Ari Halper is an advertising creative director.
A very creative director. He developed the E*Trade Baby, made a short film with Ron Howard that shortlisted at the Oscars, and won an Emmy for his work on Canon. These days, the Westporter heads his own creative consultancy, Sauce.
Halper’s daughter Reya sure inherited his creative genes.
Last year at Christmas, the Saugatuck Elementary School student picked up their black goldendoodle’s paw. Reya began singing: “Feliz Navidog.”
Halper asked about her take on our Weston neighbor Jose Feliciano’s lovable holiday anthem. “That’s Santa’s dog,” Reya replied.
The creative director’s creative brain kicked in. Reya loves to read! What a great idea for a children’s book!
Most people would leave it there. Halper — and his daughter — are not most people.
Over the next several weeks they wrote several drafts. It was fun. And, they realized, they had a salable product.
As they searched for a publisher — and Halper stresses this was a collaborative effort, with Reya providing plenty of input — they realized how big and unwieldy the children’s book world is.
They eventually discovered a children’s self-publishing group. The control and speed of that option appealed to them. Halper went to a writer’s workshop, educating himself on the ins and outs (aka the challenges and perils) of self-publishing.
There were many.
One was finding help. They found one through Reedsy, an online site matching authors with professionals.
“She was great,” Halper reports. “I wanted the book to be very Dr. Seuss-ish. Anapestic tetrameter is very regimented. She really held me to meter.”
The next task was finding an illustrator. Halper and Reyna settled on a woman who clearly understood the concept.
She lives in Mumbai. Fortunately, the internet shrinks the world. Unfortunately, the time difference made their collaboration less than instantaneous.
In July — just as the project neared its end — someone asked Halper if Rudolph was in the public domain. The world-famous reindeer was a central character in “Feliz Navidog.”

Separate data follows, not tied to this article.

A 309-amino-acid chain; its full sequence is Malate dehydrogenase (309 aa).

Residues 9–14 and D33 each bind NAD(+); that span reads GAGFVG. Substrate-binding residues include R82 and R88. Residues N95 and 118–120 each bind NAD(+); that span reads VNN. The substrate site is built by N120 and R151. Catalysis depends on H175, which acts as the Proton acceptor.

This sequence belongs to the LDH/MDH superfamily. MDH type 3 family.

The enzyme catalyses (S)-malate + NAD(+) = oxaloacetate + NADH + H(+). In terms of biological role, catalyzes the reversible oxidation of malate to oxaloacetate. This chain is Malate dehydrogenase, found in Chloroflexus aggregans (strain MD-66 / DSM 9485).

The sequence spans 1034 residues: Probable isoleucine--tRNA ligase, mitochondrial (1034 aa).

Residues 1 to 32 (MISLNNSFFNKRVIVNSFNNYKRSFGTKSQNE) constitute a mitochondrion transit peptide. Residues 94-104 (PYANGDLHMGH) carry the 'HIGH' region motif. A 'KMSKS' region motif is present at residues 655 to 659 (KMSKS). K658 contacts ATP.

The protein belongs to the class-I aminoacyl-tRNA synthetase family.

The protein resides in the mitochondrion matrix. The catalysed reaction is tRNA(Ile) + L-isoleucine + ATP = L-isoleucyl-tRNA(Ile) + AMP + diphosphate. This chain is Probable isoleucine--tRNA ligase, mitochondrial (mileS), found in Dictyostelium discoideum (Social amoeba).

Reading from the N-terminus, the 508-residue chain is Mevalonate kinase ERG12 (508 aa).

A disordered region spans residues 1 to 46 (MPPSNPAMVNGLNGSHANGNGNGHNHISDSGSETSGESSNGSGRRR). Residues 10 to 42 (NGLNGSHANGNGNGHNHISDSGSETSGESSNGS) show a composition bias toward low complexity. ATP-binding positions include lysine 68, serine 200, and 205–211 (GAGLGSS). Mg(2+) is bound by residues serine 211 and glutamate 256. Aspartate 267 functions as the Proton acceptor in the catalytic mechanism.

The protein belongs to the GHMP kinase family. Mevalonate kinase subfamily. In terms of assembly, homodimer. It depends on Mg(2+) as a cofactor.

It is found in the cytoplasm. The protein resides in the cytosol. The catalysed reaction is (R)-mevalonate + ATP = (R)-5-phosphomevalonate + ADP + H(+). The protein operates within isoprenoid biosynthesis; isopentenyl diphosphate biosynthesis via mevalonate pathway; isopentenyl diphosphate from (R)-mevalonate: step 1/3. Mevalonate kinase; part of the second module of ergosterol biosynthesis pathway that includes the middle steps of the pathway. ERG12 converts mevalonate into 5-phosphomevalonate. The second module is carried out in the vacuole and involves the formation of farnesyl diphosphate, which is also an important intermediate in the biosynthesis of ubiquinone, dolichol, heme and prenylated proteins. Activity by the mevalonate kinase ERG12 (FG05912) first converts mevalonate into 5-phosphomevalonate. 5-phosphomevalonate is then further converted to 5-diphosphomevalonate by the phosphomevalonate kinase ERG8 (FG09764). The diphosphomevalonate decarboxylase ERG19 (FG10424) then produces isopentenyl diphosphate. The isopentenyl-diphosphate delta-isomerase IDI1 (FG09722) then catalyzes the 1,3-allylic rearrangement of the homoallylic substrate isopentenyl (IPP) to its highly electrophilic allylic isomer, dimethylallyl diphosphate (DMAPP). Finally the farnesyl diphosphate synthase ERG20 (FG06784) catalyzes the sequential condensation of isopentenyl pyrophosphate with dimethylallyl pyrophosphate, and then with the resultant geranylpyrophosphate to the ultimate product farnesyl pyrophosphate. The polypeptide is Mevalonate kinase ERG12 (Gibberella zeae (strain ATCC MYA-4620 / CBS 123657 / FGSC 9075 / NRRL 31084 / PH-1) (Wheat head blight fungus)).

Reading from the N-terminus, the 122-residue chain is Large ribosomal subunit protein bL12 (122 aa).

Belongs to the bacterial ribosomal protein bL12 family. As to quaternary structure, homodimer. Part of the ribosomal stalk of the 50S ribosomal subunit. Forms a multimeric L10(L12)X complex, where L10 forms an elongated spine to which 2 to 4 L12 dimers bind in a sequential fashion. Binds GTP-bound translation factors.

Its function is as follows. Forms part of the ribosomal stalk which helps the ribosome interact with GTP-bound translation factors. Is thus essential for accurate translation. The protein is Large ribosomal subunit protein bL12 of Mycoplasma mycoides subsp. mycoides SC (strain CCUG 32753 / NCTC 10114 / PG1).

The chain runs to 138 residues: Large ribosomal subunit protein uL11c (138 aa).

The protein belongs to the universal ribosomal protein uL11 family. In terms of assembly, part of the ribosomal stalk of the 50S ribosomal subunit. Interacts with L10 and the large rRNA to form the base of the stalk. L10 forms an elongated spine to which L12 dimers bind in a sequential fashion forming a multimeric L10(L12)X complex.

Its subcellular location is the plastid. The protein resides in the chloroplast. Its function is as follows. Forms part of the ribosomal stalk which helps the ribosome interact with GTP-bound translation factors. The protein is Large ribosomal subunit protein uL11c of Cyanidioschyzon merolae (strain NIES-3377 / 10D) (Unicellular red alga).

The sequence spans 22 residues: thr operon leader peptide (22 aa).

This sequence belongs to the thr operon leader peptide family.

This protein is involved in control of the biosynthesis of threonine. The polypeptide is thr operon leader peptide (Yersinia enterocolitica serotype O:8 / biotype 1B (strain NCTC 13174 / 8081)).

Turns out there are still 7 years left in Rudolph’s copyright. Turns out also though that Rudolph’s management is controlled by Character Arts. The company is based right next door in Wilton.
Aha! Halper thought. What an in!
He told them his tale. It was the middle of the pandemic; people were looking for a feel-good story. He added some personal details. How about licensing the rights to Rudolph?
Halper got “a categorial ‘no.'”
Christmas was coming (at least, in the book publishing world). What to do?
Fortunately, every other character in the book — Santa, Mrs. Claus, the 8 non-Rudolph reindeer — are all fair game.
Halper and Reya devised a new hook. They rewrote the book. The illustrator redid 10 of the book’s 40 pages. Just like Rudolph’s guided sleigh ride, everything worked out in the end.
Of course, it still was not easy. Normally a book like this would be printed overseas. But COVID complicated matters. Printing was done in the US — at a higher cost.
The hardcover version should be available any day. The paperback and e-book versions are live now, on Amazon.
Oh, yeah: The plot. It’s Christmas, and Pittsburgh is covered in a terrible fog. Even worse, the reindeer all get sick and can’t fly. When all hope seems lost, Feliz Navidog — Santa’s pet — raises his paw to help.
The book’s lesson is all about overcoming obstacles. The father-daughter author team sure did.
Here’s wishing them much success.
And, of course, Feliz Navidad.